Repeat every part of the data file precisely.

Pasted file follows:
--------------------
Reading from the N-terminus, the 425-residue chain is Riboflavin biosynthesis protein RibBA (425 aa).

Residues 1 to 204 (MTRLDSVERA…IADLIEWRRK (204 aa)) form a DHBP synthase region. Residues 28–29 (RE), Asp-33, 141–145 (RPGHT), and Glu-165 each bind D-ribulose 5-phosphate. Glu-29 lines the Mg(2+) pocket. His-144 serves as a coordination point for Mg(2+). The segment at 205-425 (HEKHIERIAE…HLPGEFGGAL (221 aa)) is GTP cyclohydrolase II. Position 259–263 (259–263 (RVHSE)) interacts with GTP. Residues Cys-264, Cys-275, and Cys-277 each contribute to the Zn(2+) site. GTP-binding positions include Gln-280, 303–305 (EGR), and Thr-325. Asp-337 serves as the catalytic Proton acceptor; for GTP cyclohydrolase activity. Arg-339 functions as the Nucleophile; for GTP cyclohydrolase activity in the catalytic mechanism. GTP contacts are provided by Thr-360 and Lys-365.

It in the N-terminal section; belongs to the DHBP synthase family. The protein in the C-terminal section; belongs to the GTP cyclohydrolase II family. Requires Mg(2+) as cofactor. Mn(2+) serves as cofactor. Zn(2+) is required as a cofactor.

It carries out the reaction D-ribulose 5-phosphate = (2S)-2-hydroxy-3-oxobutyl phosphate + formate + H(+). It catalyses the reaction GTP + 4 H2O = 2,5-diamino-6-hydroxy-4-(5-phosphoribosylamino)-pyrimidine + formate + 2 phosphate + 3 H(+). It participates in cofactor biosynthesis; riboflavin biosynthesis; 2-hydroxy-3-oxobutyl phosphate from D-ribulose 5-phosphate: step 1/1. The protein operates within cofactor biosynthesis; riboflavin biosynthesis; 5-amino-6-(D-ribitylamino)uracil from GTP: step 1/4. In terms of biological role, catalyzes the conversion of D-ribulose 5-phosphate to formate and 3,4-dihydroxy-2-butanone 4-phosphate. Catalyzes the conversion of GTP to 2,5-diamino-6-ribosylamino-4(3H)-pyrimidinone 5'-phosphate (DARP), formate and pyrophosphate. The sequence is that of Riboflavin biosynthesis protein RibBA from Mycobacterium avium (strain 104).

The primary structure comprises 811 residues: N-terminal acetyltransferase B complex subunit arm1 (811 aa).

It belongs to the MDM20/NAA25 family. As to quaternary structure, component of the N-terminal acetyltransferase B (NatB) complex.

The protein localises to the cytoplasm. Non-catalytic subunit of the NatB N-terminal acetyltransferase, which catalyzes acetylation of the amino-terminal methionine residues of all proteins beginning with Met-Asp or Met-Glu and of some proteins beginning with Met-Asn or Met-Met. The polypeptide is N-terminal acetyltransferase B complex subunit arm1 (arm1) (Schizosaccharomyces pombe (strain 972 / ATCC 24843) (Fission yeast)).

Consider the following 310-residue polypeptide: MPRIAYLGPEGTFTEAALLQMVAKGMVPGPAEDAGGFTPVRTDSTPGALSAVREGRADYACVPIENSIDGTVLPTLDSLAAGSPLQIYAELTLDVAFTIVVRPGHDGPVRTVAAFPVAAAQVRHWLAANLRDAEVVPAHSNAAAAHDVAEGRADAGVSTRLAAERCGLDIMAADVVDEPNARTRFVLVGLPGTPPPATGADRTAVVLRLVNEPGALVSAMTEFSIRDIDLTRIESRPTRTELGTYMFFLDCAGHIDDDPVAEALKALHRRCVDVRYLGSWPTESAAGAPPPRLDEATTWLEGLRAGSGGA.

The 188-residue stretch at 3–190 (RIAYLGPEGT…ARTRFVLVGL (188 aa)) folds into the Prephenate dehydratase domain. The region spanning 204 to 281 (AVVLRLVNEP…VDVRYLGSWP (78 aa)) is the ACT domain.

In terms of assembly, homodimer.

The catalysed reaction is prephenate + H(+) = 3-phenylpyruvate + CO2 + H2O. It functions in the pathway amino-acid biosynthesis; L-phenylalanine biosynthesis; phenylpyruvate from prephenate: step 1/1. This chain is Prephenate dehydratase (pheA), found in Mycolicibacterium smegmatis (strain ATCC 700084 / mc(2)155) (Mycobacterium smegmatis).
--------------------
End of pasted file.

Reading from the N-terminus, the 425-residue chain is Riboflavin biosynthesis protein RibBA (425 aa).

Residues 1 to 204 (MTRLDSVERA…IADLIEWRRK (204 aa)) form a DHBP synthase region. Residues 28–29 (RE), Asp-33, 141–145 (RPGHT), and Glu-165 each bind D-ribulose 5-phosphate. Glu-29 lines the Mg(2+) pocket. His-144 serves as a coordination point for Mg(2+). The segment at 205-425 (HEKHIERIAE…HLPGEFGGAL (221 aa)) is GTP cyclohydrolase II. Position 259–263 (259–263 (RVHSE)) interacts with GTP. Residues Cys-264, Cys-275, and Cys-277 each contribute to the Zn(2+) site. GTP-binding positions include Gln-280, 303–305 (EGR), and Thr-325. Asp-337 serves as the catalytic Proton acceptor; for GTP cyclohydrolase activity. Arg-339 functions as the Nucleophile; for GTP cyclohydrolase activity in the catalytic mechanism. GTP contacts are provided by Thr-360 and Lys-365.

It in the N-terminal section; belongs to the DHBP synthase family. The protein in the C-terminal section; belongs to the GTP cyclohydrolase II family. Requires Mg(2+) as cofactor. Mn(2+) serves as cofactor. Zn(2+) is required as a cofactor.

It carries out the reaction D-ribulose 5-phosphate = (2S)-2-hydroxy-3-oxobutyl phosphate + formate + H(+). It catalyses the reaction GTP + 4 H2O = 2,5-diamino-6-hydroxy-4-(5-phosphoribosylamino)-pyrimidine + formate + 2 phosphate + 3 H(+). It participates in cofactor biosynthesis; riboflavin biosynthesis; 2-hydroxy-3-oxobutyl phosphate from D-ribulose 5-phosphate: step 1/1. The protein operates within cofactor biosynthesis; riboflavin biosynthesis; 5-amino-6-(D-ribitylamino)uracil from GTP: step 1/4. In terms of biological role, catalyzes the conversion of D-ribulose 5-phosphate to formate and 3,4-dihydroxy-2-butanone 4-phosphate. Catalyzes the conversion of GTP to 2,5-diamino-6-ribosylamino-4(3H)-pyrimidinone 5'-phosphate (DARP), formate and pyrophosphate. The sequence is that of Riboflavin biosynthesis protein RibBA from Mycobacterium avium (strain 104).

The primary structure comprises 811 residues: N-terminal acetyltransferase B complex subunit arm1 (811 aa).

It belongs to the MDM20/NAA25 family. As to quaternary structure, component of the N-terminal acetyltransferase B (NatB) complex.

The protein localises to the cytoplasm. Non-catalytic subunit of the NatB N-terminal acetyltransferase, which catalyzes acetylation of the amino-terminal methionine residues of all proteins beginning with Met-Asp or Met-Glu and of some proteins beginning with Met-Asn or Met-Met. The polypeptide is N-terminal acetyltransferase B complex subunit arm1 (arm1) (Schizosaccharomyces pombe (strain 972 / ATCC 24843) (Fission yeast)).

Consider the following 310-residue polypeptide: MPRIAYLGPEGTFTEAALLQMVAKGMVPGPAEDAGGFTPVRTDSTPGALSAVREGRADYACVPIENSIDGTVLPTLDSLAAGSPLQIYAELTLDVAFTIVVRPGHDGPVRTVAAFPVAAAQVRHWLAANLRDAEVVPAHSNAAAAHDVAEGRADAGVSTRLAAERCGLDIMAADVVDEPNARTRFVLVGLPGTPPPATGADRTAVVLRLVNEPGALVSAMTEFSIRDIDLTRIESRPTRTELGTYMFFLDCAGHIDDDPVAEALKALHRRCVDVRYLGSWPTESAAGAPPPRLDEATTWLEGLRAGSGGA.

The 188-residue stretch at 3–190 (RIAYLGPEGT…ARTRFVLVGL (188 aa)) folds into the Prephenate dehydratase domain. The region spanning 204 to 281 (AVVLRLVNEP…VDVRYLGSWP (78 aa)) is the ACT domain.

In terms of assembly, homodimer.

The catalysed reaction is prephenate + H(+) = 3-phenylpyruvate + CO2 + H2O. It functions in the pathway amino-acid biosynthesis; L-phenylalanine biosynthesis; phenylpyruvate from prephenate: step 1/1. This chain is Prephenate dehydratase (pheA), found in Mycolicibacterium smegmatis (strain ATCC 700084 / mc(2)155) (Mycobacterium smegmatis).